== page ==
On Saturday, Sept. 25, NASA’s decommissioned Upper Atmosphere Research Satellite (UARS) landed on Earth. The only problem is that no one knows where it landed exactly, not even NASA!
Reported to be the biggest crash of a NASA satellite since 1979, NASA experts claim that the debris from the satellite fell into the Pacific Ocean.
Using radars and optical senors, which are located at 25 locations worldwide, the data regarding dead satellites are collected. Except in this case, where the radars and senors were unable to track the fallen satellite.
Chief orbital debris scientist of NASA, Nick Johnson, states that “One of the ways you find out a satellite is no longer in orbit is you have sensors in the Space Surveillance Network go look for it, and if they don’t find it then it has re-entered.”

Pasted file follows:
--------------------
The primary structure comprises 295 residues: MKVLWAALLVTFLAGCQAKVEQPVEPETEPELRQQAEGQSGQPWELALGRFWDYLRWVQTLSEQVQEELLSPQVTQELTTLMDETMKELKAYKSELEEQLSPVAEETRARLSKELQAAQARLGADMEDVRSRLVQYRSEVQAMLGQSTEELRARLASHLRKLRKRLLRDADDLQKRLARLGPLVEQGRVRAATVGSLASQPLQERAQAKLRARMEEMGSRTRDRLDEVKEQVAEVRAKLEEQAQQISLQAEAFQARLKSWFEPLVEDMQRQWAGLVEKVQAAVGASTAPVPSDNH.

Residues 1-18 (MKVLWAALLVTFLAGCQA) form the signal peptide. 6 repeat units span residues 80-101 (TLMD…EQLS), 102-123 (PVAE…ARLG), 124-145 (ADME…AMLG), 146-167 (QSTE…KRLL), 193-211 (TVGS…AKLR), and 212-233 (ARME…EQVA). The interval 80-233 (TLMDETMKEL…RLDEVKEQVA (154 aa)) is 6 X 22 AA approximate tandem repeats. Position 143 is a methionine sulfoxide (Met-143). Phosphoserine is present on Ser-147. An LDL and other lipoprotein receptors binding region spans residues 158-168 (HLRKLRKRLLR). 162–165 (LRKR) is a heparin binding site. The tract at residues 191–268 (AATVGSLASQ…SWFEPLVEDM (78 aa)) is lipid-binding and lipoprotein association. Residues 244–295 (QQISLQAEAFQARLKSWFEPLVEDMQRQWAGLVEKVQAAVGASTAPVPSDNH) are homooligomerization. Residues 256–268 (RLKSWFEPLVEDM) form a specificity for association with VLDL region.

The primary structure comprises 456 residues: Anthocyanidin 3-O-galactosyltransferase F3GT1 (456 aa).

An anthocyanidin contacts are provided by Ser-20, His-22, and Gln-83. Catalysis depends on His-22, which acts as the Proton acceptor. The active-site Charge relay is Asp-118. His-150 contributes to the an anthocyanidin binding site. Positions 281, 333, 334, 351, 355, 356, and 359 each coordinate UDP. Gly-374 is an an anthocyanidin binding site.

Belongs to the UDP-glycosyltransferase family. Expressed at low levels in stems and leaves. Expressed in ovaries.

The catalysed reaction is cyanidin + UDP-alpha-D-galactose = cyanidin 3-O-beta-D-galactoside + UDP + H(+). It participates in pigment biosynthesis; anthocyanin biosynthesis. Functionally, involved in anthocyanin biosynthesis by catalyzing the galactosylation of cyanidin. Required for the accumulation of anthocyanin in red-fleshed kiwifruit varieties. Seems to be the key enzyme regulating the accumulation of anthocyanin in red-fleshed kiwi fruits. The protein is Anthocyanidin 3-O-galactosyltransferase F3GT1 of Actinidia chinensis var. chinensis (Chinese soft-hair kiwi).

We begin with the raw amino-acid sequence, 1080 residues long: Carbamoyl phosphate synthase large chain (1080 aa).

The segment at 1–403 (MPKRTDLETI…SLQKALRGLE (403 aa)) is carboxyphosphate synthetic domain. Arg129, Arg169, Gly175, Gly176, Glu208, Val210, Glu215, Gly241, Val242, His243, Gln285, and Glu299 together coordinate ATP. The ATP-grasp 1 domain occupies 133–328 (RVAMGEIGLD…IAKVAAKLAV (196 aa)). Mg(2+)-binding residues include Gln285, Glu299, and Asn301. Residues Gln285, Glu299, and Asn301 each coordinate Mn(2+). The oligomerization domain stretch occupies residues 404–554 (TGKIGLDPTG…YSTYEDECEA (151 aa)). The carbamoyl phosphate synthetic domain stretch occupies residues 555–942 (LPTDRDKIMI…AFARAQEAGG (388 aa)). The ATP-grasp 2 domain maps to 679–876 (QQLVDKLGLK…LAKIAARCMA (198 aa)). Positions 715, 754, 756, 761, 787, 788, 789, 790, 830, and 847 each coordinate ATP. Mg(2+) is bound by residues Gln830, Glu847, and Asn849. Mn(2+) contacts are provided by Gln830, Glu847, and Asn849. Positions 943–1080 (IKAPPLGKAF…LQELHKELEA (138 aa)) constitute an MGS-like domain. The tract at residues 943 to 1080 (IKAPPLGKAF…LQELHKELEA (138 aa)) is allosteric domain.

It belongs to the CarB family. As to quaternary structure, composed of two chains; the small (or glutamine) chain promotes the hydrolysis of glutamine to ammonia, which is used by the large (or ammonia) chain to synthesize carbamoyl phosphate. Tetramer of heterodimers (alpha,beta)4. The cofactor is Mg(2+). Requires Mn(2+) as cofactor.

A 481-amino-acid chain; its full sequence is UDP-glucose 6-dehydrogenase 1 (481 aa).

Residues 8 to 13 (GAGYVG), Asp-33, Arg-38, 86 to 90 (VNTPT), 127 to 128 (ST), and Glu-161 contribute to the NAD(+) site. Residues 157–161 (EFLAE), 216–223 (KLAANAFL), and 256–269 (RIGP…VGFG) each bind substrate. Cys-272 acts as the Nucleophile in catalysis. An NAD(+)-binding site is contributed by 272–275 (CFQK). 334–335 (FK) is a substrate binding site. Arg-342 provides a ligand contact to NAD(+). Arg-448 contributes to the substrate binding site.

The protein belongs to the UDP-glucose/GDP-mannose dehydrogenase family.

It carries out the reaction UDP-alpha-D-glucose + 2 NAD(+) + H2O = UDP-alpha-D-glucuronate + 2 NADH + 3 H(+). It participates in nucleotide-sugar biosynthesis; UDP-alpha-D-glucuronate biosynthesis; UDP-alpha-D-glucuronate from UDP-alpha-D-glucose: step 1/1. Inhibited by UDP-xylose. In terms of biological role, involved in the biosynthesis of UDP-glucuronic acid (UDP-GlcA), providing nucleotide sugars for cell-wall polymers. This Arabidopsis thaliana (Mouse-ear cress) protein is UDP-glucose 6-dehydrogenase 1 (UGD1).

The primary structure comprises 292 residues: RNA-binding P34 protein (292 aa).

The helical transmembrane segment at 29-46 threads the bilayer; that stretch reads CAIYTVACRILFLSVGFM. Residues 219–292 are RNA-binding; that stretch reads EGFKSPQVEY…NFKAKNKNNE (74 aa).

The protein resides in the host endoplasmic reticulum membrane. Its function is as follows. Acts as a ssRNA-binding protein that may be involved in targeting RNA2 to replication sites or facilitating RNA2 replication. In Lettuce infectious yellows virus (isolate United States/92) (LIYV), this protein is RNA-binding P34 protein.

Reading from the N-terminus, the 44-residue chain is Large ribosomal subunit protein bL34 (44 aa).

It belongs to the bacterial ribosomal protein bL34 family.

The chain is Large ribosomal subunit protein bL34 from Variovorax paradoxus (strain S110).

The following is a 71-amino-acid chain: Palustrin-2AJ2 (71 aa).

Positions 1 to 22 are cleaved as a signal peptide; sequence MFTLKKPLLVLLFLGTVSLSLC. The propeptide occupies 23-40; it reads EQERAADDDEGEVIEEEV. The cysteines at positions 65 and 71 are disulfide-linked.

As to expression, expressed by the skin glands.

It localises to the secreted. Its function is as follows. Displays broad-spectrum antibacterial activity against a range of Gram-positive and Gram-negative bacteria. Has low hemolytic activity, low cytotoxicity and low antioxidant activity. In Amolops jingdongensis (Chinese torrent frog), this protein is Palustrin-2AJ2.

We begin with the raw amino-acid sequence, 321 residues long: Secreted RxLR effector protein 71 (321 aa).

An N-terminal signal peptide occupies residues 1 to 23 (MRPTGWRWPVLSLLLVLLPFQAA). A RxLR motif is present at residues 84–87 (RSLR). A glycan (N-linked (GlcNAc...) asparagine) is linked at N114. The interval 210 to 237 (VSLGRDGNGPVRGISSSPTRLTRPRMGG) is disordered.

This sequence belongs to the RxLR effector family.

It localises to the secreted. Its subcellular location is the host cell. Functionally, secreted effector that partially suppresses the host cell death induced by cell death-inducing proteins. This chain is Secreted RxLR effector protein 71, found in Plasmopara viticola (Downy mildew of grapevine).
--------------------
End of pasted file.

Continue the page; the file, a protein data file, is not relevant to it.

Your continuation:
The UARS, which weighed over 13,000 pounds, was sent into orbit to study the ozone and other chemicals in Earth’s atmosphere.
According to a statement given by NASA on Saturday, the dead UARS fell back to Earth between 11:23 p.m. EDT Friday, Sept. 23 and 1:09 a.m. Sept. 24, 20 years and nine days after its launch on a 14-year mission that provided some of the first long-term records of chemicals in the atmosphere.”
The re-entry time and the location of impact of the fallen debris have yet to be determined. NASA and the Joint Space Operations are still in the process of investigating the fall of the satellite.
Coverage of the fallen NASA satellite before it fell can be viewed using the media player below.